Torturing so-called terrorists in Guantanamo and elsewhere is not an exception to the rule due to irrefutable requirements of national security (by the way: if it was necessary to examine Bin Laden’s driver, why was it not necessary to examine Bin Laden himself?), and throwing Bin Laden’s corpse into the sea is the consequence of this de-humanization. At the same time, it is a warning to any opponent of the new world order, e.g. for counterjihadists, that they have no chance of being treated according to civilized democratic standards if their opposition becomes too strong.

What they do today with Bin Laden is what they did yesterday with German generals, and what they will do tomorrow with anyone fighting their utopia. That’s why I don’t celebrate Bin Laden’s death.


Mr. Auster’s polemics have shown the gap between Anglo-Saxon and German conservatism. To bridge the gap a little bit, I have started a new blog, German Views, in order to make important articles from the conservative German blogosphere available in English. I have been planning this for a long time. Mr. Auster’s article was the impulse to start it now, and this text is, at the same time, the starting post.

63 comments:

Hesperado said...

It appears that according to Kleine-Hartlage, nefarious Western globalists are worse than Muslims, because the former are Macchiavellianly using the latter, and for ends in the end more dangerous.

This "conspiracy-theorizing" (there must be a German word for that -- something like Verschwörungstheoriesierend, perhaps) in the anti-Islam movement has got to be reined in, or we risk botching the whole thing.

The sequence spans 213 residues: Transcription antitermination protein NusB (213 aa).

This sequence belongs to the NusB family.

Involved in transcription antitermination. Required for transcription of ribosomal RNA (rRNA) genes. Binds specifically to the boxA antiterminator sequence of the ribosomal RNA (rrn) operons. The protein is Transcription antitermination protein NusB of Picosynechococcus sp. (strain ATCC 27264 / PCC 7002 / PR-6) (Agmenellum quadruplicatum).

latté island said...

Regardless of whether there's a conspiracy or not, and how could anyone know, it does appear that certain sectors of the West just happen to be profiting from the Jihad and just happen to take similar, apparently perverse positions. I think there may be a conspiracy, because it's more likely that certain transnational interests recognise what they have in common and communicate about it, but one doesn't need to take a strong position about this. It's only necessary to notice that big business, big religion, big government, big social work, etc., seem to take positions that appear to be counter to common sense, and that it's possible to predict their positions, based on a hypothetical conspiracy.

How are views like mine, and I'm moderate and skeptical, to be "reined in"? How is it detrimental to the CJ to be willing to connect the dots? I'd say, the people who refer to bin Laden as Emmanuel Goldstein are a detriment to the CJ, but not all people who connect the dots have such an agenda.

Egghead said...

"The obvious answer is that Westernization of the Islamic world and Islamization of the Western world are two sides of the same coin."

I found this editorial to be generally lucid; however, I vehemently disagree with the particular statement above.

Beyond the obvious Western product placement (for example, Osama Bin Laden's compound stocking both Coke and Pepsi), I would sincerely like the author to provide specific examples of how the Islamic world (where located in the East or the West) is being Westernized - with an emphasis on any examples that indicate that the Islamic world is being Westernized to the advantage of the West.

Indeed, perhaps the Baron would open a thread to pursue this line of inquiry?

War Blogger said...

@Egghead

Why don't you aks the question at the above linked "German Views" blog? No better way to actually start such a thing than to bring both sides of the discussion together there. Not to mean that the Baron shouldn't establish a thread here, but Manfred has written extensively on liberalism and globalism, so maybe a discussion would be better suited over there?